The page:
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Panasonic LUMIX DMC-FZ45 review
|DATE REVIEWED: 22nd Feb 2011||Add Camera To Comparison Chart|
|Camera Type||Compact||Shutter Speeds||1 - 1/2000 sec|
|RRP||£280||ISO Range||80 - 1600|
|Megapixels||14||Focal Length||25 - 600mm|
|Weight||454g||Aperture||f2.8 - 8|
|Dimensions||120 x 80 x 91mm (WxHxD)||Focus Distance||30cm - inf|
|LCD Size||3 inches||Zoom (Opt)||24x|
|Zoom (Dig)||4x||Storage||SD, SDHC, SDXC|
|Max Resolution||4320 x 3240||Battery Type||Li-Ion|
If you’ve grown up with SLR cameras, the 24x optical zoom range of this Panasonic Lumix FZ45 bridge camera will seem astonishing. It’s the equivalent of 25-600mm in the old 35mm format, which remains the standard language of focal lengths. Take a look in any DSLR catalogue and you won’t find a single lens with anything like that stretch – you’d need to invest in a pair of zoom lenses at great expense. So to get this lens built into a fully featured camera for under £400 has to be a good deal.
To look at, the FZ45 is neat but unremarkable; it looks like a two-thirds size DSLR. Pick it up and the plastic body feels a bit cheap, and if you shake it gently you hear a rattle from inside. The camera powers up quickly via a small and fiddly switch on the top panel. The LCD is clear and bright or, by pressing a button, you can switch to the electronic viewfinder (EVF). This is less bright but useful in bright conditions, and has a dioptric adjustment so you can set it to suit your eyesight. A minor point, but once the EVF is selected, it remains set even if the camera is turned on and off. Some may find this useful if they use the EVF all the time, but others may get confused if they expected to see the LCD come alive.
The Shooting mode is set via a Control dial on the top plate; this may be less high-tech than buttons and menus, but it’s quick and easy, plus you can see at a glance what mode is in use. Other controls are set via buttons on the back and, again, these are clear and self-explanatory.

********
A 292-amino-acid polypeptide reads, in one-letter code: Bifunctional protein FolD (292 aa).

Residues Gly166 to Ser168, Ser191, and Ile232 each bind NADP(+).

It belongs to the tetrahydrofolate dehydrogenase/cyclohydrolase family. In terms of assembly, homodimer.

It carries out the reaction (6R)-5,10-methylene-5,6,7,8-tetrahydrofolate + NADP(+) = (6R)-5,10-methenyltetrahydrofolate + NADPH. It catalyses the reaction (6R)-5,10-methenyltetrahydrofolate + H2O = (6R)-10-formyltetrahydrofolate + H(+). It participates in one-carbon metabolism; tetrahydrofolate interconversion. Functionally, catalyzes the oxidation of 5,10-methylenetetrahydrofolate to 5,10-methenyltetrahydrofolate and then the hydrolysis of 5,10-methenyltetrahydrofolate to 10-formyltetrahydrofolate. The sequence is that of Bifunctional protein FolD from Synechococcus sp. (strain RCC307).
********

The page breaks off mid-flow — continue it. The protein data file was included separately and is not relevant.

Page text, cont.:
That mega-zoom is controlled by a ring around the Shutter button and is smooth and controllable, allowing you to make adjustments to the focal length. Built-in IS allows for handheld photos in good light at the telephoto end but, once light drops, a tripod is advisable.
If the 24x optical zoom isn’t enough, there is also a 4x digital zoom. This takes it up to 96x, or the equivalent of 2,400mm focal length in 35mm terms. At this magnification, a tripod or other support is needed to ensure shake-free images. Not surprisingly, even with a steady camera the image quality suffers as the digital zoom crops in the image. To be fair, though, despite increased noise, the quality is acceptable enough.
Speaking of image quality, the Leica-made lens is optically very good throughout the optical zoom range. Electronically images are noise-free at lower ISO settings, but noise increases over ISO 400. Our only grumble is that the images have slightly more contrast than we’d like. This may make photos look impressive at first sight but it does mean that some shadow detail is lost, especially if the lighting conditions are already high in contrast.
Panasonic has taken face recognition technology to a new level, in that you can set the camera to recognise a face you have pre-programmed in. Up to six faces can be registered and when the camera spots one of them in, say, a group photo, it will ensure that the focus and exposure is set for that person.
A range of shooting and scene modes, HD video and so on are combined with DSLR features including AE lock, Shutter and Aperture Priority modes, plus manual and exposure compensation. In many ways, then, the FZ45 gives you the best of both worlds, plus a lens that DSLR owners can only dream of.
A well-performing bridge that offers a compelling alternative to a full-blown DSLR. Image quality is good and all that lets it down for us is the feel of it
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|A well-performing bridge that offers a compelling alternative to a full-blown DSLR. Image quality is good and all that lets it down for us is the feel of it|
Debbi’s passionate about all things photographic: from the latest digital kit to the greatest techniques to capture a scene. She’s been at the helm of the photography portfolio of magazines, websites and more for three years.
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